The third link offers something to think about, because it offers five different XML metadata schemas that could be used to describe video. I think it is interesting to examine other schemas to see how other communities approached (or avoided) similar problems. I wanted to keep my introductions brief, mainly to create some context for the structures that follow. As I suggest in that post, there is probably some fruitful work in doing detailed comparisons of the schema components.

It's probably in the interest of this community to leave general comments and feedback on pbcoreresources.org (or, even make a post of your own..), but I naturally welcome comments on the posts themselves.

To be clear, the views expressed are my own, and do not reflect the views of my employer


pbcoreContributor element issue

Written by Jack Brighton on Monday, November 02, 2009

Let's say I'm trying to record contributors to a movie and have a list of actors. In PBCore I can list each name, and record contributorRole as "actor." But there's no way to record what role they played as actor. Seems like a big gap! This could easily be solved in one of two ways:

Add an optional third element inside the pbcoreContributor container to record this. What to call it? Part maybe?

Add an optional attribute to contributorRole, so you can say something like:

<pbcoreContributor>
    <contributor>Julie Roberts</contributor>
    <contributorRole part="Erin Brockovich">Actor</contributorRole>
</pbcoreContributor>

Only problem with this is, PBCore doesn't use attributes. So maybe the first way is better:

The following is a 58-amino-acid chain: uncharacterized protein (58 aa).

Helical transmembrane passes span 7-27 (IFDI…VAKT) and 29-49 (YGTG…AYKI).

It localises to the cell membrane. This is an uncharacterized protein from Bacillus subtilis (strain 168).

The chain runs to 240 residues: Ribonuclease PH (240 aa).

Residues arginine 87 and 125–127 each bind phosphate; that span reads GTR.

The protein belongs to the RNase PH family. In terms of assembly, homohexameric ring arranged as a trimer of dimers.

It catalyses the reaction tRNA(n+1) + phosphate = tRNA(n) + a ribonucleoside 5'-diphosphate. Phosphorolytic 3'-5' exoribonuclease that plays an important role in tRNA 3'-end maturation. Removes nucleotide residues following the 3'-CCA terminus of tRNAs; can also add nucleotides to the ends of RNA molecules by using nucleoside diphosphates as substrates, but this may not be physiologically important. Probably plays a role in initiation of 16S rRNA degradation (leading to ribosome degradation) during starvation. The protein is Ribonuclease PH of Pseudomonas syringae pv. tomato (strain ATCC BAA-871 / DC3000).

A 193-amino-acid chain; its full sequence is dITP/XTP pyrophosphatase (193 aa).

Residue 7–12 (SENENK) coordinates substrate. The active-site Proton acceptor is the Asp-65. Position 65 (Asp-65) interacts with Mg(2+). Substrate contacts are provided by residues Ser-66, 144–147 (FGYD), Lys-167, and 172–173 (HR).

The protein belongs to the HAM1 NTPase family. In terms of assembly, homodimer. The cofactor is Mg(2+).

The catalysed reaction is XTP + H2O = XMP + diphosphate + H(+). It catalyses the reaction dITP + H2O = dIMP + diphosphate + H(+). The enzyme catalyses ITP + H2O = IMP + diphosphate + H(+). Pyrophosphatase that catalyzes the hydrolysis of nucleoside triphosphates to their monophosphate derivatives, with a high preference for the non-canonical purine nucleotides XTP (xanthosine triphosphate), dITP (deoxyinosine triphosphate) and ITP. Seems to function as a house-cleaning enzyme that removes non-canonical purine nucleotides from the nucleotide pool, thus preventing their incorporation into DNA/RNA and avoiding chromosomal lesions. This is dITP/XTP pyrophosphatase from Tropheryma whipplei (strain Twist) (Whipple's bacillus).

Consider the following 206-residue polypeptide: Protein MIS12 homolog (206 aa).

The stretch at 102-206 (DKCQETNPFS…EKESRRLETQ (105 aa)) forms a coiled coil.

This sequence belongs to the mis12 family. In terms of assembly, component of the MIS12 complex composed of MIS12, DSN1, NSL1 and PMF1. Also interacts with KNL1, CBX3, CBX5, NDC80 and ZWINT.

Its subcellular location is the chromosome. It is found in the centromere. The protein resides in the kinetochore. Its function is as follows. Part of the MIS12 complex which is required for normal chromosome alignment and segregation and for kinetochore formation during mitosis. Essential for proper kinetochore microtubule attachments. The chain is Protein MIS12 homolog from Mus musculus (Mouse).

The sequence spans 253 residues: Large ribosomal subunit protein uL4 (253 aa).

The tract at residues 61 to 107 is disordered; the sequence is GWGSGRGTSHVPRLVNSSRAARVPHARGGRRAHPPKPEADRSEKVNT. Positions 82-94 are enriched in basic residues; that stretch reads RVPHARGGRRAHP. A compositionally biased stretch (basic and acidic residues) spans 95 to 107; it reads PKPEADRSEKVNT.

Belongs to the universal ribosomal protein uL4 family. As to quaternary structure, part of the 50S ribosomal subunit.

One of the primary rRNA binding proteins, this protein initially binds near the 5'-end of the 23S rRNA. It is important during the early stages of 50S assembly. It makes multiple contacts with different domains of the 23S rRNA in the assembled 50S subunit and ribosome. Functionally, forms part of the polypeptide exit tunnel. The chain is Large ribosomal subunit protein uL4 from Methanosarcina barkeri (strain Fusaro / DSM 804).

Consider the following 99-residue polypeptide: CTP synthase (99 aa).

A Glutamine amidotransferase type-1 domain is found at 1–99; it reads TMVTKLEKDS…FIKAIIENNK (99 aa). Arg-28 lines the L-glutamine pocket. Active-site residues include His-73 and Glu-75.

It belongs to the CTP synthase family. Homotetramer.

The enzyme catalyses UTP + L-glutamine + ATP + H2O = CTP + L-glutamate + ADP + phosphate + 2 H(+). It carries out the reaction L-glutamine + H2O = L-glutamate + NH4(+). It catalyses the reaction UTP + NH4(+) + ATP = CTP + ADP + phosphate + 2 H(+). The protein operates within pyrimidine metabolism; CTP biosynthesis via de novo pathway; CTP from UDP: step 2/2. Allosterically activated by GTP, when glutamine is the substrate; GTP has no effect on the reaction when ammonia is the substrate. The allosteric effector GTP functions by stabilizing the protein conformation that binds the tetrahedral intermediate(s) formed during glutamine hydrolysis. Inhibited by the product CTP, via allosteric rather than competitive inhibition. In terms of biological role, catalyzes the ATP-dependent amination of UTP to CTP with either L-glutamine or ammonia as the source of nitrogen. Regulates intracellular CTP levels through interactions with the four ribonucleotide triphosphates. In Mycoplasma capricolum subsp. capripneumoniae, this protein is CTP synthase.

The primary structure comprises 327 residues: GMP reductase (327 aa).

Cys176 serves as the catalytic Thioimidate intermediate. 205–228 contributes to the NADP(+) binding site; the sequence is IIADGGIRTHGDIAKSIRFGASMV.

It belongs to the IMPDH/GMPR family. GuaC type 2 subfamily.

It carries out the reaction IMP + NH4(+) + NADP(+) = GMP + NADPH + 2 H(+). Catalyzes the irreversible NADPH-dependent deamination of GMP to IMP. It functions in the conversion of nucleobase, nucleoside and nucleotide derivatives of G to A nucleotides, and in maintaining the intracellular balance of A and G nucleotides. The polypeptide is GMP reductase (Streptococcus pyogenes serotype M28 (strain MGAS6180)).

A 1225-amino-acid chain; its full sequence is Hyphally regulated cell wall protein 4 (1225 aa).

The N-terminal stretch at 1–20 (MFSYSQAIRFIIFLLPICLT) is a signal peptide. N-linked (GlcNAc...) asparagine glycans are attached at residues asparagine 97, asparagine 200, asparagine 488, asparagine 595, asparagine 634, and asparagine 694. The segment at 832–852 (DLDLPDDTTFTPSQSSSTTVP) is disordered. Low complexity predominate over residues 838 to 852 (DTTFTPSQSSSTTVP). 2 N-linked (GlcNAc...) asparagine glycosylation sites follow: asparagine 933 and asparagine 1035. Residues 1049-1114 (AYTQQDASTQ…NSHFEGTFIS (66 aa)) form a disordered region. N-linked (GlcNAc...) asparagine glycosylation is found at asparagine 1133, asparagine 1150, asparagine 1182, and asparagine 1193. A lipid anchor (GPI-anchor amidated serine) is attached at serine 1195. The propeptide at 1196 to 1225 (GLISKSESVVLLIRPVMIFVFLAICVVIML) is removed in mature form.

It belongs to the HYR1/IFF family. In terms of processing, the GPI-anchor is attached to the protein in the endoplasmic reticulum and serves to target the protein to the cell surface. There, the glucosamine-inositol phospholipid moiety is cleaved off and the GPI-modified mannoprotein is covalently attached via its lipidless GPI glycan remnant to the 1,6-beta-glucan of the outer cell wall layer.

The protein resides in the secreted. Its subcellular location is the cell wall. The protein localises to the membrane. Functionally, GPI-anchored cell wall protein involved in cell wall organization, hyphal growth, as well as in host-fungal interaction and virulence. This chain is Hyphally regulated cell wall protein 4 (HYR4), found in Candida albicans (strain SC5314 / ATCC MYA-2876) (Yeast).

<pbcoreContributor>
    <contributor>Julie Roberts</contributor>
    <contributorRole>Actor</contributorRole>
    <contributorPart>Erin Brockovich</contributorPart>
</pbcoreContributor>


Fun new category added to PBCoreresources.org: Change Requests

Written by Jack Brighton on Friday, October 30, 2009

If things appear quite in pbcoreland, that would be only a surface-level view. A lively discussion is taking place, for example, on the American Archive Pilot Project Basecamp site. People are asking questions about why PBCore elements are as they are, how PBCore matches the requirements of their collections and projects, and poking it with sticks in various ways. The AMIA Conference arrives in St. Louis next week, following a year in which many AMIA folks have submerged PBCore in white fire and subzero liquids. Other open source software projects are leveraging PBCore to exchange data and media files between far-flung systems. Lots of us have been throwing tons of actual content against the PBCore wall, and seeing which pieces stick or bounce back.

PBCore 2.0 will be coming, and it needs our help.

So I'm putting out the call (with the encouragement of Paul Burrows) for something we'll categorize on this site as Change Requests. Many suggestions have already been made on vairous listservs and other online spaces, and we'll be looking through those to compile them here. If you have other suggestions for changes to PBCore, you can add them here yourself. (Anyone who is a Member of this site can post to it, and you can sign up on the home page.) Please make sure to assign your entry to the category Change Request. We can then more easily filter these into a pile, and sort them into subcategories as needed.

I'll be an active curator as needed, so just let me know what "as needed" means to you, and let 'er rip.